Web Page Redirection

headmaster @ 6:33 am


301 RedirectionWeb Page redirection is a common task for any web master. In my winding road along this newly emerging dimension in human consciousness better known as the web, I have had the need to utilize page redirection for many different purposes, in many different ways. I have found that the method of implementing a redirection solution depends on your reason for performing that redirect.

In this article I do not intend to enumerate all the possible ways and reasons for performing a page redirection. Rather I will focus on those methods which I have used most often for particular situations.

Redirection Methods


Meta Refresh Redirection

This is an oldie but a goodie. Meta refresh redirection was one of the first methods of redirection I ever learned. As the name implies, this redirection is done by placing a meta tag in your web page’s head. Here what the meta tag looks like:


<meta http-equiv="refresh" content="0" url="http://somesite.com/">

 

Why Use Meta Refresh Redirection

This method of redirection is commonly used when you don’t have control of your web server’s root, such as in a shared web hosting environment.

Say you need to move a page from it’s current location. The page may have been there for some time and gathered a few bookmarks or links across the web, maybe the page has a good position on the search engines. If you don’t want to lose those links and bookmarks and search engine position you must redirect your users and the search engines to the page’s new location. Normally this would be done at the server level but on shared hosting environments where your account may have limited access or control this is the way to go.

The content attribute, (see code sample above,) is what controls the time before the redirection takes place. The time specified is in seconds. In the above example content = "0" the user will be redirected to the next page in 0 seconds, almost immediately (because the page has to load first.) You can set this interval to take enough time to display whatever you want on the page, a logo, an ad, whatever. For the sake of user friendliness I usually include a message to my users letting them know the page was moved and that they are being redirected.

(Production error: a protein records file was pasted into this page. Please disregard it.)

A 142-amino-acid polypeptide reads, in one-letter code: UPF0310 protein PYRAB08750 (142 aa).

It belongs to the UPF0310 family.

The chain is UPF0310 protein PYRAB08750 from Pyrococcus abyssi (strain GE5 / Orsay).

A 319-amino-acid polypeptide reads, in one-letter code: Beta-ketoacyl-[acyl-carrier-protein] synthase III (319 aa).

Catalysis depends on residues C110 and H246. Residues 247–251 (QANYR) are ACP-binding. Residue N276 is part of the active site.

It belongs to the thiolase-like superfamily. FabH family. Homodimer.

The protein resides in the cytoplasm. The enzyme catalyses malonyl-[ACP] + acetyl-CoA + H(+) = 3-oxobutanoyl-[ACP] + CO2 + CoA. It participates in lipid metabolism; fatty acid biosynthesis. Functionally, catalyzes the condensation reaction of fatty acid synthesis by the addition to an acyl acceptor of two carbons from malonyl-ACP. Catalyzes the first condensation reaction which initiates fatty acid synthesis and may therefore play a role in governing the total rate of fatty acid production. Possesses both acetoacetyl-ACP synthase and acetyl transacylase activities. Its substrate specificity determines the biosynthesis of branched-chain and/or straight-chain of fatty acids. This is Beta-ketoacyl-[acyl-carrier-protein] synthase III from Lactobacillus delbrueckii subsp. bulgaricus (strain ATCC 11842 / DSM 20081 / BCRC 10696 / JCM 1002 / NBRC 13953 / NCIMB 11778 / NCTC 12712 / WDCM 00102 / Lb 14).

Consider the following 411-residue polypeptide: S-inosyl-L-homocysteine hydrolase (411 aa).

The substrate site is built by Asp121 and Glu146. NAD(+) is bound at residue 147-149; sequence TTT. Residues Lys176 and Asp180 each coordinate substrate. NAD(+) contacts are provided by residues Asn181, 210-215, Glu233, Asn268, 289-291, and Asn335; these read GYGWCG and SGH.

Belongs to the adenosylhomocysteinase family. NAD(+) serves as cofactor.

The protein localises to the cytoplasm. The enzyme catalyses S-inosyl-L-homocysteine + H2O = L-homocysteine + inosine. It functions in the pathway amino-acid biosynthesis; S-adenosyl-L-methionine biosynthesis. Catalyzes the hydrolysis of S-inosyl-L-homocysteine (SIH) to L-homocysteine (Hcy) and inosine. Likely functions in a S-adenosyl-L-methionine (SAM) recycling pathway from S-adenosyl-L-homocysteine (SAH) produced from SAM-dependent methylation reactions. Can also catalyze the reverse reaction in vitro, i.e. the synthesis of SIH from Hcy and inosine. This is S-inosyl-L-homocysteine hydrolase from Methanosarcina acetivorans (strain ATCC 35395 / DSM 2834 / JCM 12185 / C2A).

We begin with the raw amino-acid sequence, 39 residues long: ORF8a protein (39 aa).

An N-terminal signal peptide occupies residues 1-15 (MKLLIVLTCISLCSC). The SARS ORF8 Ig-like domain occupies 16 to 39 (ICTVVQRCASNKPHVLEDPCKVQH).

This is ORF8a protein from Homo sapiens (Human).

For an in-depth look at the meta refresh look here.

Issues with meta refresh redirection

As far as I know the only issue with using this kind of redirection is that if you set your redirect to happen really fast, (less than 3 seconds or so,) using your browser’s back button from the new page will take you back to the redirection, causing your user to be stuck on the new page. This is a minor issue and a seasoned web user should be able to get past this easily, still some cite this as a usability concern.

On a personal note, I have always thought this issue is exploited by webmasters to keep users on their pages, as there are other, more elegant ways available of performing a redirection without losing your browser’s history. Whenever I come across a site that does this it really pisses me off, specially when dealing with large sites and companies that can afford to pay professional web masters or developers who should know better. I can only think the webmaster or developer behind the site is simply exploiting the flaw and usually just leave these sites and try not to go back. After all, there is no product or service so exclusive that it can’t be gotten somewhere else.

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